The electron transfer sensor allows the researcher to measure activities of kinases, phosphatases, proteases, and phosphodiesterases with one assay platform, enabling the establishment of signaling-pathway signatures within lysates of cells that have undergone perturbations.
As an example, the cyclic AMP dependant activation of PKA was measured with a phosphodiesterase assay and a kinase activity assay in one experiment and quantified with a single detection reagent (Figure 3, left). cAMP is an important cellular second messenger that is regulated by GPCRs. The levels of cAMP are balanced by phosphodiesterases, which hydrolyze the 3´ cyclic bond.
cAMP mediates various signaling events by binding to the regulatory domain of PKA, one of its downstream targets. Upon binding, the regulatory domain disassociates from the catalytic domain and the enzyme becomes active. With increasing concentrations of the generic cAMP phosphodiesterase inhibitor IBMX, endogenous phosphodiesterase mediated cleavage of a fluorescein-labeled cAMP was decreased in lysates of rat brain (Figure 3, left).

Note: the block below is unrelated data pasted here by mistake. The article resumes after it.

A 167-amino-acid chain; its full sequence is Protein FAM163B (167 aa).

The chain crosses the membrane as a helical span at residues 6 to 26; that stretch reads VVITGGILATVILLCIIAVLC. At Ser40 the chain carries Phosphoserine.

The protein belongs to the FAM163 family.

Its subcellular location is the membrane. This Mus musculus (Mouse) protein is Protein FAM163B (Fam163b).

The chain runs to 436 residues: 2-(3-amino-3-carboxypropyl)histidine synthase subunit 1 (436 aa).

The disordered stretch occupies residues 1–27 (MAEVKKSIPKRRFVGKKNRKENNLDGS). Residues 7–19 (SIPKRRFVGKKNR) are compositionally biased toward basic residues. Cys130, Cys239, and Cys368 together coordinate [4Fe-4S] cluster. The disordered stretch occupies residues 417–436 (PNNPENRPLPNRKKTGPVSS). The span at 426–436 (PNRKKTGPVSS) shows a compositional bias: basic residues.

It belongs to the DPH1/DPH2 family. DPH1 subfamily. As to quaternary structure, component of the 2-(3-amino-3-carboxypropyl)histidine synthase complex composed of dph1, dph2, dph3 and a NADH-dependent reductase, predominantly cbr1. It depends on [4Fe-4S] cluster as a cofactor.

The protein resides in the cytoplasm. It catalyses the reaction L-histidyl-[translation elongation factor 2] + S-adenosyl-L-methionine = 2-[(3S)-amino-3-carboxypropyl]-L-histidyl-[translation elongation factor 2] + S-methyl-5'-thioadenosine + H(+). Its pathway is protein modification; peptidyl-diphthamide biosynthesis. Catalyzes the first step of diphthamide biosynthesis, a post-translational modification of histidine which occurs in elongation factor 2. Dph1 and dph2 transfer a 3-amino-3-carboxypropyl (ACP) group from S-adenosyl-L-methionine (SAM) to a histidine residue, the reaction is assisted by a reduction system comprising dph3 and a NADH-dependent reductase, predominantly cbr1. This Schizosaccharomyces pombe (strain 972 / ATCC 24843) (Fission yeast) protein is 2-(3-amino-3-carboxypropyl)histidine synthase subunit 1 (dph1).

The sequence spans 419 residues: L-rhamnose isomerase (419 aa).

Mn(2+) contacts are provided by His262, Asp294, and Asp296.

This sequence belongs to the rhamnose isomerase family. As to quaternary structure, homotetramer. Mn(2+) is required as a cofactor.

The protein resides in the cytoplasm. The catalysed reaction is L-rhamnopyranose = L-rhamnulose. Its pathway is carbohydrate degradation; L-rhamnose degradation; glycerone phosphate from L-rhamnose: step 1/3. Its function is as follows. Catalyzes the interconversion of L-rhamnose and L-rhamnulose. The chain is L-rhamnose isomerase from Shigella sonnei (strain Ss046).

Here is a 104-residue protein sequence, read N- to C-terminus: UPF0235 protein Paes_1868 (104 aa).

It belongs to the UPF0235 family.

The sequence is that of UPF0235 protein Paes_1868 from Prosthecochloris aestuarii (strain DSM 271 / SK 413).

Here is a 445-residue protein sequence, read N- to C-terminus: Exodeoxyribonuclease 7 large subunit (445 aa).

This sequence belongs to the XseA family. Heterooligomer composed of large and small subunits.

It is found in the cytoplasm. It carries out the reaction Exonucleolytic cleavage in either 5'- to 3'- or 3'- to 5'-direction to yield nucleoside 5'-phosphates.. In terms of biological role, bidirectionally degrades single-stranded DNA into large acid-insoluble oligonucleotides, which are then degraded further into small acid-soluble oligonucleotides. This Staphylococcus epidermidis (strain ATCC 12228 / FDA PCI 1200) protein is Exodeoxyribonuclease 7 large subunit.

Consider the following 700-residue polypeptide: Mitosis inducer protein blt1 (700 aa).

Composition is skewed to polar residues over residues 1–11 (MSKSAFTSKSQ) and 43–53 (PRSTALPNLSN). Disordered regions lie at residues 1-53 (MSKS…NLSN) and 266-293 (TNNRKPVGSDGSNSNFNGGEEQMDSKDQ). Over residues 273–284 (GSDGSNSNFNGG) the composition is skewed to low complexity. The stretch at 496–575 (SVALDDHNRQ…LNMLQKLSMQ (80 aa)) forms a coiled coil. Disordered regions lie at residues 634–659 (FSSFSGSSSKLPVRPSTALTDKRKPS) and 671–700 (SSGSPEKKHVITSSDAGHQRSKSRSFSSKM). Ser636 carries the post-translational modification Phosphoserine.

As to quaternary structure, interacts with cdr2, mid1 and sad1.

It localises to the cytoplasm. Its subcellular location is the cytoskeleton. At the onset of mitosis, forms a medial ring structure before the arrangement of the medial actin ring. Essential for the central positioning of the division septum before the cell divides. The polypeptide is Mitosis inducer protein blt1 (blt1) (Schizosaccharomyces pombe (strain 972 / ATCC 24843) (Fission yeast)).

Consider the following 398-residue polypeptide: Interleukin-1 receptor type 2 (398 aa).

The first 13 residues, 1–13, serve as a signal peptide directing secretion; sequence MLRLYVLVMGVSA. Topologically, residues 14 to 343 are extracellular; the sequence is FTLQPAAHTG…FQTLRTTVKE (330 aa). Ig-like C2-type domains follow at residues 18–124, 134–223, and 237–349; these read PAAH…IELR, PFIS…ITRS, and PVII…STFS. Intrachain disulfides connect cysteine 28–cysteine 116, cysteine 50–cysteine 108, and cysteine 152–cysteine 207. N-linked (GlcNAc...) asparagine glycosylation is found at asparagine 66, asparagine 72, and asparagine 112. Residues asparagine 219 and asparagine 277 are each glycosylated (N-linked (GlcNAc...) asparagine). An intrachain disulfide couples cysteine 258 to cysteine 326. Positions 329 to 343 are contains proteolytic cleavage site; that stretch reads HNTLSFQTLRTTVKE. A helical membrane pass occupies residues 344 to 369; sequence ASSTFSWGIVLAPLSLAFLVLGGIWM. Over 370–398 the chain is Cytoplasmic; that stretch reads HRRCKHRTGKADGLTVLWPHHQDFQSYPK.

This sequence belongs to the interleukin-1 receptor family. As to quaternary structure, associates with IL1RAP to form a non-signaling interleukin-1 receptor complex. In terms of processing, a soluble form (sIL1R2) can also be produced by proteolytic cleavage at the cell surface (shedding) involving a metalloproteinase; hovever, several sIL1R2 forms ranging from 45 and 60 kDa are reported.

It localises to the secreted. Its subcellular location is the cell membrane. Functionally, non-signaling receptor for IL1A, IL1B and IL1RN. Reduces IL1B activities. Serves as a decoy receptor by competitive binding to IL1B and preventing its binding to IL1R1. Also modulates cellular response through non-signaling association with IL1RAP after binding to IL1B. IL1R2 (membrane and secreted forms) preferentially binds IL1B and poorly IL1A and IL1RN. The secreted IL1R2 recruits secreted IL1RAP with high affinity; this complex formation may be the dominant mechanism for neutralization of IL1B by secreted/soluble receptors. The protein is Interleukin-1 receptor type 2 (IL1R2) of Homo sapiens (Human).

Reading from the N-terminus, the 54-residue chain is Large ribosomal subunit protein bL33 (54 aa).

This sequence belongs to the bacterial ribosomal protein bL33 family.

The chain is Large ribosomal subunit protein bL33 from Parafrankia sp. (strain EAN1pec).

The resulting increase in cAMP levels correlated with increase in PKA activity that was monitored using a Chromeo 642-labeled substrate (LRRASLG). Connecting GPCR signaling through measurement of phosphodiesterase-mediated cAMP hydrolysis with downstream protein kinase activity using one assay system illustrates the viability of the sensor as a tool to generate drug-induced signaling signatures.